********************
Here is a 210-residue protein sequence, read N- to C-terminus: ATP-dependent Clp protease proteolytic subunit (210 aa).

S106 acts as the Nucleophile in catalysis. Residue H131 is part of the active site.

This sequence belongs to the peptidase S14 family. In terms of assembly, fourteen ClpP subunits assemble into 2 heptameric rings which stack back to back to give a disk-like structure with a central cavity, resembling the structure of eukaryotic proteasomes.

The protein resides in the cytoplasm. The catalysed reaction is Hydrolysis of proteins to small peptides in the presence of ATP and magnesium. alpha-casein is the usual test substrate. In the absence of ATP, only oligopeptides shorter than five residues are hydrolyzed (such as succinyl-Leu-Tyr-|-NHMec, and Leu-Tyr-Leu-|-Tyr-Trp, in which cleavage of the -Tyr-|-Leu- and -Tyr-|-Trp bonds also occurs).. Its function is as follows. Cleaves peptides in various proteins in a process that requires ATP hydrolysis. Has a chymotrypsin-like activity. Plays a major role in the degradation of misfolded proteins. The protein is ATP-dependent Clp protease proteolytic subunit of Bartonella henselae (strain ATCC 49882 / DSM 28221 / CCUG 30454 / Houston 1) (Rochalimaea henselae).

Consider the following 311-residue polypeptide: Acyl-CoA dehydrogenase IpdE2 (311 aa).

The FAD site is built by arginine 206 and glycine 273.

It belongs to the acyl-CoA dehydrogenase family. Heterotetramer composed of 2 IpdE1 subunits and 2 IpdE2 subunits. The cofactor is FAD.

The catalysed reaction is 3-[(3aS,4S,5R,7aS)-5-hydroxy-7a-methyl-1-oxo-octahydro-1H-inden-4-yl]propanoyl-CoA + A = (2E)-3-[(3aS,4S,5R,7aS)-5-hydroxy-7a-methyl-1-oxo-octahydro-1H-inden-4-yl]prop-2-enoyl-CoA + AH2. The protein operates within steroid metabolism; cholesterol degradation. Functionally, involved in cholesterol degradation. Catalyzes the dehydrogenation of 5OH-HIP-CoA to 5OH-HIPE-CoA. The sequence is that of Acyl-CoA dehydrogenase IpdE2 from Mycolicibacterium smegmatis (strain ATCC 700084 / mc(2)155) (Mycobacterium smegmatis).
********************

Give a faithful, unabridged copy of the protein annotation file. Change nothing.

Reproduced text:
Here is a 210-residue protein sequence, read N- to C-terminus: ATP-dependent Clp protease proteolytic subunit (210 aa).

S106 acts as the Nucleophile in catalysis. Residue H131 is part of the active site.

This sequence belongs to the peptidase S14 family. In terms of assembly, fourteen ClpP subunits assemble into 2 heptameric rings which stack back to back to give a disk-like structure with a central cavity, resembling the structure of eukaryotic proteasomes.

The protein resides in the cytoplasm. The catalysed reaction is Hydrolysis of proteins to small peptides in the presence of ATP and magnesium. alpha-casein is the usual test substrate. In the absence of ATP, only oligopeptides shorter than five residues are hydrolyzed (such as succinyl-Leu-Tyr-|-NHMec, and Leu-Tyr-Leu-|-Tyr-Trp, in which cleavage of the -Tyr-|-Leu- and -Tyr-|-Trp bonds also occurs).. Its function is as follows. Cleaves peptides in various proteins in a process that requires ATP hydrolysis. Has a chymotrypsin-like activity. Plays a major role in the degradation of misfolded proteins. The protein is ATP-dependent Clp protease proteolytic subunit of Bartonella henselae (strain ATCC 49882 / DSM 28221 / CCUG 30454 / Houston 1) (Rochalimaea henselae).

Consider the following 311-residue polypeptide: Acyl-CoA dehydrogenase IpdE2 (311 aa).

The FAD site is built by arginine 206 and glycine 273.

It belongs to the acyl-CoA dehydrogenase family. Heterotetramer composed of 2 IpdE1 subunits and 2 IpdE2 subunits. The cofactor is FAD.

The catalysed reaction is 3-[(3aS,4S,5R,7aS)-5-hydroxy-7a-methyl-1-oxo-octahydro-1H-inden-4-yl]propanoyl-CoA + A = (2E)-3-[(3aS,4S,5R,7aS)-5-hydroxy-7a-methyl-1-oxo-octahydro-1H-inden-4-yl]prop-2-enoyl-CoA + AH2. The protein operates within steroid metabolism; cholesterol degradation. Functionally, involved in cholesterol degradation. Catalyzes the dehydrogenation of 5OH-HIP-CoA to 5OH-HIPE-CoA. The sequence is that of Acyl-CoA dehydrogenase IpdE2 from Mycolicibacterium smegmatis (strain ATCC 700084 / mc(2)155) (Mycobacterium smegmatis).